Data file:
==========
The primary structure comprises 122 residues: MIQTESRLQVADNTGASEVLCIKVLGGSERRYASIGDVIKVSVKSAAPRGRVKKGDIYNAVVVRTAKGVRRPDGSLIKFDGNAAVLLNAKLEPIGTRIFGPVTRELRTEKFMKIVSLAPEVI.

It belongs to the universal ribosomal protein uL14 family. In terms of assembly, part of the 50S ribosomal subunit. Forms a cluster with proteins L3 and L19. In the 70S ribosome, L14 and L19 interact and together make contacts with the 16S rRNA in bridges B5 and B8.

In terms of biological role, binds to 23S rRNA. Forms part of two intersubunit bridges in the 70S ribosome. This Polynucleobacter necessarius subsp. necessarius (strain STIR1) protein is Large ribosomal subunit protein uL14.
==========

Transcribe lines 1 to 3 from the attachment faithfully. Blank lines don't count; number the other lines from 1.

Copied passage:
The primary structure comprises 122 residues: MIQTESRLQVADNTGASEVLCIKVLGGSERRYASIGDVIKVSVKSAAPRGRVKKGDIYNAVVVRTAKGVRRPDGSLIKFDGNAAVLLNAKLEPIGTRIFGPVTRELRTEKFMKIVSLAPEVI.

It belongs to the universal ribosomal protein uL14 family. In terms of assembly, part of the 50S ribosomal subunit. Forms a cluster with proteins L3 and L19. In the 70S ribosome, L14 and L19 interact and together make contacts with the 16S rRNA in bridges B5 and B8.

In terms of biological role, binds to 23S rRNA. Forms part of two intersubunit bridges in the 70S ribosome. This Polynucleobacter necessarius subsp. necessarius (strain STIR1) protein is Large ribosomal subunit protein uL14.